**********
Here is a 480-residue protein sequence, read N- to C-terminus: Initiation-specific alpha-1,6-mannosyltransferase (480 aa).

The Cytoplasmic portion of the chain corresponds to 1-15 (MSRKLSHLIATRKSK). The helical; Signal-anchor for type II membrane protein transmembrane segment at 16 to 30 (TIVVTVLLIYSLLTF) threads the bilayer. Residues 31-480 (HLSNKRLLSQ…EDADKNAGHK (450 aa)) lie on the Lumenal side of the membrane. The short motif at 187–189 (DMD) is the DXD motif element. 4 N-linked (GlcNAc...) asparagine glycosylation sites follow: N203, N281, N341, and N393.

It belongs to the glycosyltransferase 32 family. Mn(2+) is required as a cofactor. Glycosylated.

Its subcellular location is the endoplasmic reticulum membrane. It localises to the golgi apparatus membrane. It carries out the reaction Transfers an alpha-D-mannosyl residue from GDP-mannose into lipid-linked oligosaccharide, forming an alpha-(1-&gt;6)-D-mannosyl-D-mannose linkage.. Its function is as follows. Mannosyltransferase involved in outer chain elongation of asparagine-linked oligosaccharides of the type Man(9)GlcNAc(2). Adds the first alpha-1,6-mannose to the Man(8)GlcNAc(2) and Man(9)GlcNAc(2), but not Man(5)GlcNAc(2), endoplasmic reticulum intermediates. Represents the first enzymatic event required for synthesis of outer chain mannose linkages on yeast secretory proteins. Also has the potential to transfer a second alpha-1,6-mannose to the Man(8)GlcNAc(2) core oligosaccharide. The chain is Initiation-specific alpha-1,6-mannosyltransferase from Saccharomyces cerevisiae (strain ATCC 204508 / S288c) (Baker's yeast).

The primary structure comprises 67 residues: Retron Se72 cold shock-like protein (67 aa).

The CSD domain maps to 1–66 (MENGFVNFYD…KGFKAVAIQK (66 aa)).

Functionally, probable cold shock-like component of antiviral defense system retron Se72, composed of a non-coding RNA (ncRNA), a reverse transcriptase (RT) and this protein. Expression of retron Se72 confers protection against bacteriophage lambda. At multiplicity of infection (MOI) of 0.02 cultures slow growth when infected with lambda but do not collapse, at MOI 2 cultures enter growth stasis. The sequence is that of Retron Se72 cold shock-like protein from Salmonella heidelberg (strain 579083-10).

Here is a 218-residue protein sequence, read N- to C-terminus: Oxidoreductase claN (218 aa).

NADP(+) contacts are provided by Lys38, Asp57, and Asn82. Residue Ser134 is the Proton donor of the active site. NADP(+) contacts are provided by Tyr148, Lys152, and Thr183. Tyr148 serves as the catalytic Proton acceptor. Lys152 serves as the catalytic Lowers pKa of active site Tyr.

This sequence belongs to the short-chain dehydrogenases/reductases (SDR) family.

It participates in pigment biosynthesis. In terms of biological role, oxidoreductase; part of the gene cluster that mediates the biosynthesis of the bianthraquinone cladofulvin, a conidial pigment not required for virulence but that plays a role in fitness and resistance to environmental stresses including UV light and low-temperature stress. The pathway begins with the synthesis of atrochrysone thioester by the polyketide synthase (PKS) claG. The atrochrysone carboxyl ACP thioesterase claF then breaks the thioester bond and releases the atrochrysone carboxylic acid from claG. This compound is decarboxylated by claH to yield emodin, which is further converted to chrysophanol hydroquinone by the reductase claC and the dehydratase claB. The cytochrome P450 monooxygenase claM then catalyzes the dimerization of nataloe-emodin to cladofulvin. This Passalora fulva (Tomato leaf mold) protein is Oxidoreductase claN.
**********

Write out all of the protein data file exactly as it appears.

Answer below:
Here is a 480-residue protein sequence, read N- to C-terminus: Initiation-specific alpha-1,6-mannosyltransferase (480 aa).

The Cytoplasmic portion of the chain corresponds to 1-15 (MSRKLSHLIATRKSK). The helical; Signal-anchor for type II membrane protein transmembrane segment at 16 to 30 (TIVVTVLLIYSLLTF) threads the bilayer. Residues 31-480 (HLSNKRLLSQ…EDADKNAGHK (450 aa)) lie on the Lumenal side of the membrane. The short motif at 187–189 (DMD) is the DXD motif element. 4 N-linked (GlcNAc...) asparagine glycosylation sites follow: N203, N281, N341, and N393.

It belongs to the glycosyltransferase 32 family. Mn(2+) is required as a cofactor. Glycosylated.

Its subcellular location is the endoplasmic reticulum membrane. It localises to the golgi apparatus membrane. It carries out the reaction Transfers an alpha-D-mannosyl residue from GDP-mannose into lipid-linked oligosaccharide, forming an alpha-(1-&gt;6)-D-mannosyl-D-mannose linkage.. Its function is as follows. Mannosyltransferase involved in outer chain elongation of asparagine-linked oligosaccharides of the type Man(9)GlcNAc(2). Adds the first alpha-1,6-mannose to the Man(8)GlcNAc(2) and Man(9)GlcNAc(2), but not Man(5)GlcNAc(2), endoplasmic reticulum intermediates. Represents the first enzymatic event required for synthesis of outer chain mannose linkages on yeast secretory proteins. Also has the potential to transfer a second alpha-1,6-mannose to the Man(8)GlcNAc(2) core oligosaccharide. The chain is Initiation-specific alpha-1,6-mannosyltransferase from Saccharomyces cerevisiae (strain ATCC 204508 / S288c) (Baker's yeast).

The primary structure comprises 67 residues: Retron Se72 cold shock-like protein (67 aa).

The CSD domain maps to 1–66 (MENGFVNFYD…KGFKAVAIQK (66 aa)).

Functionally, probable cold shock-like component of antiviral defense system retron Se72, composed of a non-coding RNA (ncRNA), a reverse transcriptase (RT) and this protein. Expression of retron Se72 confers protection against bacteriophage lambda. At multiplicity of infection (MOI) of 0.02 cultures slow growth when infected with lambda but do not collapse, at MOI 2 cultures enter growth stasis. The sequence is that of Retron Se72 cold shock-like protein from Salmonella heidelberg (strain 579083-10).

Here is a 218-residue protein sequence, read N- to C-terminus: Oxidoreductase claN (218 aa).

NADP(+) contacts are provided by Lys38, Asp57, and Asn82. Residue Ser134 is the Proton donor of the active site. NADP(+) contacts are provided by Tyr148, Lys152, and Thr183. Tyr148 serves as the catalytic Proton acceptor. Lys152 serves as the catalytic Lowers pKa of active site Tyr.

This sequence belongs to the short-chain dehydrogenases/reductases (SDR) family.

It participates in pigment biosynthesis. In terms of biological role, oxidoreductase; part of the gene cluster that mediates the biosynthesis of the bianthraquinone cladofulvin, a conidial pigment not required for virulence but that plays a role in fitness and resistance to environmental stresses including UV light and low-temperature stress. The pathway begins with the synthesis of atrochrysone thioester by the polyketide synthase (PKS) claG. The atrochrysone carboxyl ACP thioesterase claF then breaks the thioester bond and releases the atrochrysone carboxylic acid from claG. This compound is decarboxylated by claH to yield emodin, which is further converted to chrysophanol hydroquinone by the reductase claC and the dehydratase claB. The cytochrome P450 monooxygenase claM then catalyzes the dimerization of nataloe-emodin to cladofulvin. This Passalora fulva (Tomato leaf mold) protein is Oxidoreductase claN.